Grammy winner Kabaka Pyramid has claimed 2023, as his own “year of touring,” this as he announced a 14-city tour of the United States set for October.
The Well Done artist, who had declared himself the “hardest touring man inna Jamaica,” matched by only Sean Paul, during his performance at Reggae Sumfest in July, took to Instagram on Saturday to share the listing for what he said was his full US Fall tour schedule, spanning three weeks, to the delight of his fans.
“This is the KP Year Of Touring!!!” the Kontraband singer captioned a post with a caricature of himself.
The Campion High School graduate has had a very busy tour schedule since the start of the year. He kick-started the year as a headliner at Rebel Salute, a feat which was followed by an extensive list of shows spanning North America and sections of Western and Central Europe.
As for his upcoming tour, it kicks off on October 3 and ends on October 20. His last six shows will be held in California. Prior to that, he will also have shows in cities such as Denver, Seattle, and Virginia Beach, among others.
Kabaka also had California weekend performances on September 8, 9 and 10, two of which were sold out.
He was also booked for Spain’s Rototom Sunsplash, Germany’s Summer Jam, Reggae Land in the United Kingdom and Rise and Vibe in the US in the summer months.
In March and April, he had a UK/European Union tour for his Grammy-winning album The Kalling, spanning the UK, Germany, France, Belgium, The Netherlands, Sweden, Austria, Italy, Spain and the Czech Republic.
This tour saw him performing at 27 shows in 27 cities, including Brussels, Amsterdam, Munich, Berlin, Stockholm, Paris, Vienna, Rome and London.
Of his much-talked-about performance at Reggae Sumfest, where he had taken his detractors to task for questioning his Grammy win, Kabaka had explained in a recent Reggae Interviews discussion that he had valid reasons to be militant.
“We have to burn the fire because that’s one of the things people been complaining about, that there’s not that fiery energy in the music anymore. But I’ve always felt like I’ve spoken about the right topics that matter. People want us to talk about; things that not only have jeopardized Reggae music but people’s ability to tour over the years…,” he said.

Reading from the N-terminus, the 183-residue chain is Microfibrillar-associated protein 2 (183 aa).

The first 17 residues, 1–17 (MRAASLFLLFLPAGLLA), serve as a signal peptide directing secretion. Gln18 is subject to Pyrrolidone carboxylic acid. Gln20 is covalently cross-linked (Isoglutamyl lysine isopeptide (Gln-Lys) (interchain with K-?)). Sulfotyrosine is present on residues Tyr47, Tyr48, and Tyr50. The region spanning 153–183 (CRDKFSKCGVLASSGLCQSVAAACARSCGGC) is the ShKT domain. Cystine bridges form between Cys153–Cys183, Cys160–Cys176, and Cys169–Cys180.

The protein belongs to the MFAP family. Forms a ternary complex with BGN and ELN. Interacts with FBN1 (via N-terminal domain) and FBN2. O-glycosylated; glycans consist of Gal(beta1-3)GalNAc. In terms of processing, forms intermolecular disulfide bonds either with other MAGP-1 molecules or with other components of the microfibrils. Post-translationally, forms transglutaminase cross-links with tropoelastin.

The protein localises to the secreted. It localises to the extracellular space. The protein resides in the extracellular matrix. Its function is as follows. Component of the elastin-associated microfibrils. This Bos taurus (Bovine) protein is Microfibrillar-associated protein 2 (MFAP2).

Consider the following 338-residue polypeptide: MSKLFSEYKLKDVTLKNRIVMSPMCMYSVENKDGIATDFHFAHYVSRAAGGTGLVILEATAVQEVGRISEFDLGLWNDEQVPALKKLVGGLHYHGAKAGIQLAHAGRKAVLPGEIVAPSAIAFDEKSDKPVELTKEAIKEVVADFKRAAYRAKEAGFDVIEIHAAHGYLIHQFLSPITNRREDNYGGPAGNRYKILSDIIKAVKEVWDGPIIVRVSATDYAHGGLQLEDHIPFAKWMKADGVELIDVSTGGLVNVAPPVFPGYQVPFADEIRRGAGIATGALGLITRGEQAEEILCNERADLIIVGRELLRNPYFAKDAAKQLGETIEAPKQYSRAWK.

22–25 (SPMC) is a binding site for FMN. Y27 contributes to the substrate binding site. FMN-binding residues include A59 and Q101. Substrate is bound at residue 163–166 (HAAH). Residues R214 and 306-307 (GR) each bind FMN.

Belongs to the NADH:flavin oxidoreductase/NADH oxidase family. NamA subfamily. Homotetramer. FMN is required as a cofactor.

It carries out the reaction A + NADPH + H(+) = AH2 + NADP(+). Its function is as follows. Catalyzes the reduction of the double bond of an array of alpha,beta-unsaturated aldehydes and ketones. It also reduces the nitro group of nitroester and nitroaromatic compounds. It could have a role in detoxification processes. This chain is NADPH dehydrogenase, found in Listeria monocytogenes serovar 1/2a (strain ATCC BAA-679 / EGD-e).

“My thing was I really want to address issues like you know poverty and corruption in government and things that have a real impact on society or things that’s really affecting people’s day-to-day lives in Jamaica. We know what’s happening in the world we’re seeing where an entire generation of artistes couldn’t tour because they bun fire up on certain things,” he had added.
According to Kabaka, he was looking at the bigger picture and was following the approach of Emperor Haile Selassie I, who was highly diplomatic in his approach to issues.
“I just don’t really understand what people expect. And then there’s this whole thing about not being a real Rasta if you’re not burning out certain things as if His Majesty was here right now his top agenda item will be talking about people sexuality and all of them kind of things,” he said.
“So my thing is, me just try to look on the bigger picture and adjust things in a mature way…That’s what I learned from His Majesty. He’s always diplomatic with everything he’s doing, so that’s kind of the vibe and where my head space is at. But at the end of the day Reggae music is so important to the world, and we can’t do things that jeopardize Reggae music because the message where we put in the music is important for the world,” he added.
He continued: “We’ve seen revolutions happening because of our music and the ideas and words and sound put in the music. So we can’t jeopardize it just for hype and just for street credibility and all of them kind of thing. It don’t make no sense”.